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News Archive

July 2014

by Aamna Mohdin, SciDev.Net
 
Developing and emerging countries should more closely link up education and technology policies to produce the technical skills needed to boost their economies and "close the income gap with advanced countries", according to a report by the OECD (Organisation for Economic Co-operation and Development). The report, Perspectives on Global Development 2014 launched this month in Paris, France, highlights a mismatch between the skills that the economies of developing and emerging countries need and training being offered to people. For instance, it says that in a number of African countries industrial labour costs are high relative to workers’ productivity because of a shortage of trained engineers. Unless labour productivity is increased, many developing and emerging countries will not be able to close the income gap with advanced economies for many decades, the report warns.
 
Article here.
 
 

July 2014

             
 
 
SIG is pleased to announce that the African Mathematics Millennium Science Initiative (AMMSIhas been designated a RISE Affiliate Network.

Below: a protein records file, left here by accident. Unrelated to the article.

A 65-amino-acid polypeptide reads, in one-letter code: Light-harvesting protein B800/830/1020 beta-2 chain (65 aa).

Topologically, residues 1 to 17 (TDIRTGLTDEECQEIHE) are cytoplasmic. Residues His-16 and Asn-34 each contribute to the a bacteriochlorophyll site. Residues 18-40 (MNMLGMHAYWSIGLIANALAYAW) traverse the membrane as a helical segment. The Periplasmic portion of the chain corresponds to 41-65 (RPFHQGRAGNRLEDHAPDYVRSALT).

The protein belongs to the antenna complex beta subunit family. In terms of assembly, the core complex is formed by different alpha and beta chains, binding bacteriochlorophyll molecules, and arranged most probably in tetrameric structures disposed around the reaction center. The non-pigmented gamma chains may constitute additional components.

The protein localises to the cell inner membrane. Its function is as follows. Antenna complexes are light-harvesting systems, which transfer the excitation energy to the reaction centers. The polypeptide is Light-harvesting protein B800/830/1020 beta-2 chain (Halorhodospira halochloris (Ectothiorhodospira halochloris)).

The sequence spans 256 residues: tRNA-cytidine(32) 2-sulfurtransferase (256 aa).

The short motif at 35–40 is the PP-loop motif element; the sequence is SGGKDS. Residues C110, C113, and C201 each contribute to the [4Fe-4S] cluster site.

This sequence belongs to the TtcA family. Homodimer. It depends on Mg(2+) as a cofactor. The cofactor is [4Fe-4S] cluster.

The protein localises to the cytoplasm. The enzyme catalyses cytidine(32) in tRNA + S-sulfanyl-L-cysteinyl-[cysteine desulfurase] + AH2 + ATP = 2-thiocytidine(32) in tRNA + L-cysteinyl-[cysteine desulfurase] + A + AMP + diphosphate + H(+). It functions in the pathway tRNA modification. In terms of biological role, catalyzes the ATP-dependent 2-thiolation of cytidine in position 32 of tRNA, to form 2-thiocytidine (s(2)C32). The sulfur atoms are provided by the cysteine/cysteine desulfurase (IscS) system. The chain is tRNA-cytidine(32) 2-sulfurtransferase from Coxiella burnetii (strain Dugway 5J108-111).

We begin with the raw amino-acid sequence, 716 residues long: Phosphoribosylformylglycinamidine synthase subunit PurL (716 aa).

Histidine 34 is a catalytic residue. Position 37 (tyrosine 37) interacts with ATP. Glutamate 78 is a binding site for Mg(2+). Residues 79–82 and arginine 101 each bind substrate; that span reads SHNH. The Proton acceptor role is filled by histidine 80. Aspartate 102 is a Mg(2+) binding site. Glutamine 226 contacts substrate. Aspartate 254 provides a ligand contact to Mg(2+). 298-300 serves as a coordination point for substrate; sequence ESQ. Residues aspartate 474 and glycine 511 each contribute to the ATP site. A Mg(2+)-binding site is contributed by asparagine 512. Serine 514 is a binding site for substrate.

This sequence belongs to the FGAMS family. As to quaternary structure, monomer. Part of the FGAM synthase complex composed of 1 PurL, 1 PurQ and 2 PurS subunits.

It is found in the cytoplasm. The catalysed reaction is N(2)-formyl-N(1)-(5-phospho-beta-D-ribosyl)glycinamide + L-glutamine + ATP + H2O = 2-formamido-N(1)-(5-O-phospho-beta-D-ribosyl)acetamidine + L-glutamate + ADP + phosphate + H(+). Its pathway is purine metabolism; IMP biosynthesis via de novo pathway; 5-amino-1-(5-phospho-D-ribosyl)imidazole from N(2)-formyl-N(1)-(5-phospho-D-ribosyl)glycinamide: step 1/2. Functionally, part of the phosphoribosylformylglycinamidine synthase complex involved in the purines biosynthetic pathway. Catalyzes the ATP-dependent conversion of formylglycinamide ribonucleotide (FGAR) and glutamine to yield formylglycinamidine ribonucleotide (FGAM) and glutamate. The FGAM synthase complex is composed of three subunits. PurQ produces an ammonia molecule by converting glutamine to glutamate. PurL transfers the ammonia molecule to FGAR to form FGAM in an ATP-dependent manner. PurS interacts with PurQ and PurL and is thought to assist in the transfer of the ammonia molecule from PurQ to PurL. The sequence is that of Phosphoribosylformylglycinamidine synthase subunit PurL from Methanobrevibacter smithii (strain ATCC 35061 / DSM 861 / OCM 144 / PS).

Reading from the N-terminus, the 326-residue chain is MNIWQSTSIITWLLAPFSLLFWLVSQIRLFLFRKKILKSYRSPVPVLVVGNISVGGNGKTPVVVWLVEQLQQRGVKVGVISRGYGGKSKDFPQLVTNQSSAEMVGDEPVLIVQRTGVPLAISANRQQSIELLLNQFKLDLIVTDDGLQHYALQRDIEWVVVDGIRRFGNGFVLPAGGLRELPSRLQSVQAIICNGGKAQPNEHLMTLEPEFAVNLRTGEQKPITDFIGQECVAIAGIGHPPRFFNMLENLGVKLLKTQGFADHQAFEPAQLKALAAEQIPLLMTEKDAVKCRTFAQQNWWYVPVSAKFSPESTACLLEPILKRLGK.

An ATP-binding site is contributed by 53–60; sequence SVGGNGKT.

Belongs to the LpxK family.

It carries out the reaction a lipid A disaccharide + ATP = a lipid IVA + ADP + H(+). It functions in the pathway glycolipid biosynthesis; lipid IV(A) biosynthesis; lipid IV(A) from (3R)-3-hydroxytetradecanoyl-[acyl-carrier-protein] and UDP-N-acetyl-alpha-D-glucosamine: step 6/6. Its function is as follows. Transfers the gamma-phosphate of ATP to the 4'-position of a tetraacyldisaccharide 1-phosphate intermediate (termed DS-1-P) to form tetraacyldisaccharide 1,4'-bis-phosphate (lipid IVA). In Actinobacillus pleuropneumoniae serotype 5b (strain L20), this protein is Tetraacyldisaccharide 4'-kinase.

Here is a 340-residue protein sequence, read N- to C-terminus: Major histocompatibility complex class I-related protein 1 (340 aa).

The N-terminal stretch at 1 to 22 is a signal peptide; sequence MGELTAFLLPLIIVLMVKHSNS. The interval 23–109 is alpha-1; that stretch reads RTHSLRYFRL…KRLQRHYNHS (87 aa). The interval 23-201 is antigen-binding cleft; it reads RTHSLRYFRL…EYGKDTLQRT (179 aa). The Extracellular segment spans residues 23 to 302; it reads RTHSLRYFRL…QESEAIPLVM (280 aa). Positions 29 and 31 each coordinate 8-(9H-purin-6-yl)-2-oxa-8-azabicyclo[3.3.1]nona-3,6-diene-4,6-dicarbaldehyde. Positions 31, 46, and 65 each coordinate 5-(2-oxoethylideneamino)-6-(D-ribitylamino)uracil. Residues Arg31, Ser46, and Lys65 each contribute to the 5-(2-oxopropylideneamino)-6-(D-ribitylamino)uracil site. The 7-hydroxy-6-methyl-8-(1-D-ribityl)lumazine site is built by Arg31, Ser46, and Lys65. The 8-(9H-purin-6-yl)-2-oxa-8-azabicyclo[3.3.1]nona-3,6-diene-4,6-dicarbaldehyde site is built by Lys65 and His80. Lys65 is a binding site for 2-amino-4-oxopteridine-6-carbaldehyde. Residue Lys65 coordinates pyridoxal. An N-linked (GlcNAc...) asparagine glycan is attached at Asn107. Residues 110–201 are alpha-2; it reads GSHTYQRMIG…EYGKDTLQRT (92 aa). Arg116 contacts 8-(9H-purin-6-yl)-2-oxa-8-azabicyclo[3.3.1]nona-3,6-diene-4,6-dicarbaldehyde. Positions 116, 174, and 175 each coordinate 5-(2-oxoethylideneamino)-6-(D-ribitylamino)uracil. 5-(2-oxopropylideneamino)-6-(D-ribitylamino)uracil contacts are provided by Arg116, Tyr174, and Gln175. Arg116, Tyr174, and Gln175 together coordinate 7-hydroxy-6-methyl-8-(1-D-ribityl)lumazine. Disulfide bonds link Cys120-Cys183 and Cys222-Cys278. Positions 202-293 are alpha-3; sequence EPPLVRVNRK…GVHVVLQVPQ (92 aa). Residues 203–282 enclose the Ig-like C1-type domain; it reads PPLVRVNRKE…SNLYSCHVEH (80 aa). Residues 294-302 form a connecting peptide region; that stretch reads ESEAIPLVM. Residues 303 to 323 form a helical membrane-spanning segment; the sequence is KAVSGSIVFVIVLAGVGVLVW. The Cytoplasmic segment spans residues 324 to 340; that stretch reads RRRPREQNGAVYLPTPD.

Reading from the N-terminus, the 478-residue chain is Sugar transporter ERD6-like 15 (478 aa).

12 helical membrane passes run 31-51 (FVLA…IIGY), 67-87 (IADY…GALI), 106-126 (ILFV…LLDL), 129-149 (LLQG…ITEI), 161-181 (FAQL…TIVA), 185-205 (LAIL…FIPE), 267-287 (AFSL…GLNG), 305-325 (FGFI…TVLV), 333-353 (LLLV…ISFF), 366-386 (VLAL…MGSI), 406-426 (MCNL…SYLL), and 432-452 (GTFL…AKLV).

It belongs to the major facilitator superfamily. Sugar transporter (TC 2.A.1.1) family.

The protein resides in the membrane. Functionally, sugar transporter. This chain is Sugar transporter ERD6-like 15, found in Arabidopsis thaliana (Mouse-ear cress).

Established in 2004 by the Science Initiative Group in partnership with TWAS and the African Academy of Sciences, AMMSI is a distributed network of mathematics research, training and promotion throughout Africa, with six regional offices from Rabat in the north to Gaborone in the south. The AMMSI Program Director is Professor Wandera Ogana of the University of Nairobi.
 
 

June 2014

by Irene Friesenhahn, SciDev.Net
 
Irene Friesenhahn rounds up sources of online information, highlighting key initiatives on Africa’s higher education.
 
Several organisations address higher education in Africa through their work. The Carnegie Corporation of New York and UN agencies including UNESCO and the World Bank provide great online resources.
 
Article here.
 
 

June 2014

by Anita Makri, SciDev.Net
 
The ‘how’ might be contested but there’s agreement on one thing: universities need reform to help drive development.
 
Higher education is increasingly important to Africa’s drive fordevelopment and knowledge-based economies. Having more PhD holdersin research and teaching is widely seen as key to producing the intellectual power for this drive.
 
But it’s an uphill battle. After decades of donors and governments focusing investments on primary and secondary education, under-resourced universities struggle to keep researchers from seeking greener pastures abroad.
 
Our Spotlight — part of a broader collaboration with the Carnegie Corporation of New York — throws some light on why producing more African academics is difficult and explores current thinking on how to make higher education work in Sub-Saharan Africa.
 
The emphasis of this collection is on training with practical applications for development and employment — but this is not to underestimate the role of theoretical or other forms of knowledge, including basic research and the humanities.
 
Article here.
 
 

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